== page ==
Based on the highly successful King Tiger, the 72-ton German Sd.Kfz.186 Panzerjäger Tiger Ausf. B, or Jagdtiger, was the ultimate operational German Tank Hunter of WW2.
Two prototypes were produced, one by Henschel and one by Porsche, mainly differing by their road wheel and suspension systems, with the Henschel suspension system being eventually chosen for series production. An order of 150 vehicles was placed, with production commencing at Nibelungenwerk in St. Valentin (Steyr-Daimler-Puch) in July 1944. Production was slow due to the cumbersome weight of the various elements of the vehicle, as well as the factory being targeted by Allied strategic bombing missions. Only around 80 examples were produced before the end of the war.
The Jagdtiger was armed with the most powerful anti-tank gun in the German arsenal during WW2, the Krupp 12.8 cm PaK 44 L/55, capable of out-ranging and defeating any Allied tank it could have faced. Additional armament consisted of a single Rheinmetall 7.92 mm MG 34 provided with a ball mount in the left side of the hull, and provisions for mounting another of these weapons externally on the engine deck for aerial defense. The main gun mount offered a very limited traverse of 10 degrees, so if targets were outside it’s field of fire, the entire tank had to be turned & re-aimed, causing considerable stress on the engine and often jarring the gun out of calibration.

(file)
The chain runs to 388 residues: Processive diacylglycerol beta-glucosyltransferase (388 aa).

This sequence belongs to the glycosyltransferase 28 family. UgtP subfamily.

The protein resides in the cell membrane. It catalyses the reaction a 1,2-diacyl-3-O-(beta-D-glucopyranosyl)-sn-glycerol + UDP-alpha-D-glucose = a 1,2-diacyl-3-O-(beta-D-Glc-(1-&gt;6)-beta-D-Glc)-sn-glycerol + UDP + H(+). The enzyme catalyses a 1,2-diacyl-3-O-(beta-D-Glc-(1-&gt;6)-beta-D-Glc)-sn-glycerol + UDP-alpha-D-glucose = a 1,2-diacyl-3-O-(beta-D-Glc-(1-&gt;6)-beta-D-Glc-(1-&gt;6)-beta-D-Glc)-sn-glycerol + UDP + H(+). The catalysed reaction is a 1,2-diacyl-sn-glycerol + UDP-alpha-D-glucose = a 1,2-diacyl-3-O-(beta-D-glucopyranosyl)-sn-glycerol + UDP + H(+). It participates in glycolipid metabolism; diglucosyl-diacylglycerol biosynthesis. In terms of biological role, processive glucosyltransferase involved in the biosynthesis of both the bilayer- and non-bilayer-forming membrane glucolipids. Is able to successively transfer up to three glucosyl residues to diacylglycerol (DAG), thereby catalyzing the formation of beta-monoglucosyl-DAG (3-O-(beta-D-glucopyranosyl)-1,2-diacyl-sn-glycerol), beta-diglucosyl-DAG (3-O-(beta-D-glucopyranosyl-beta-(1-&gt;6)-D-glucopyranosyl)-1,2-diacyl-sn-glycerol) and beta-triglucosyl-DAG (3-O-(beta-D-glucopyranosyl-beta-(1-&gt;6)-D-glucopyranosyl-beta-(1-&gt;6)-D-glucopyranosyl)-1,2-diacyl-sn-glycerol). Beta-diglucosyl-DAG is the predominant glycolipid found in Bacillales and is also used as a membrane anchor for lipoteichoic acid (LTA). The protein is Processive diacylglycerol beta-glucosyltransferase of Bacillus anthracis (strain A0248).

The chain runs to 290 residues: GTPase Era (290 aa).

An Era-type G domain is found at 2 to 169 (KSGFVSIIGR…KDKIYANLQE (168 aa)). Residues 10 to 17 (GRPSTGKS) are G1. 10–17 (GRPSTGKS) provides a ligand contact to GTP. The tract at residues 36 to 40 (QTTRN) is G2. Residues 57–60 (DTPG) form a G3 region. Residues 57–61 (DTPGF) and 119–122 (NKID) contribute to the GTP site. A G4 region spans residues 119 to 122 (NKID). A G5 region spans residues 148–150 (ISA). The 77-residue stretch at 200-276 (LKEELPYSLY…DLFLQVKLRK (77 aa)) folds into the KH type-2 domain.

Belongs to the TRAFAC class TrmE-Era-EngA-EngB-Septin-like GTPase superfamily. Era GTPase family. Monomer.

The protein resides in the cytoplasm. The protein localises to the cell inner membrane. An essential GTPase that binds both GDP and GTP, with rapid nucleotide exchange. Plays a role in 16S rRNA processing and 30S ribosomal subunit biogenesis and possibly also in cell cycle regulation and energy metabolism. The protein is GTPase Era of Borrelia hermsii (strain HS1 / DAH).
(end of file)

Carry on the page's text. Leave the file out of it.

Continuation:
The greatest weakness of the vehicle was its powerplant, the 690 hp V-12 Maybach HL 230 P30 gasoline engine. Straining under the heavy weight with high fuel consumption, the operational range was only some 120 km (75 miles) on-road, and 80 km (50 miles) off-road. The huge casemate featured 250 mm thick armor at the front, while the glacis plate featured the same 150 mm thickness as the King Tiger. This heavy armor added serious weight to the vehicle, and the engine proved significantly underpowered, resulting in a poor power-to-weight ratio. This resulted in strained components and caused low speed and poor off-road capability, as well as unreliability and inefficiency. These problems were so severe that most vehicles were lost due to these issues, rather than to enemy fire.
Serving on both the eastern and western fronts, only two heavy tank-hunter battalions received the vehicle. These were the 512th Heavy Panzerjager Battalion and the 653rd Heavy Panzerjager Battalion. About 20% of the Jagdtigers supplied to these units were lost due to fuel shortages and the vehicle's mechanical unreliability.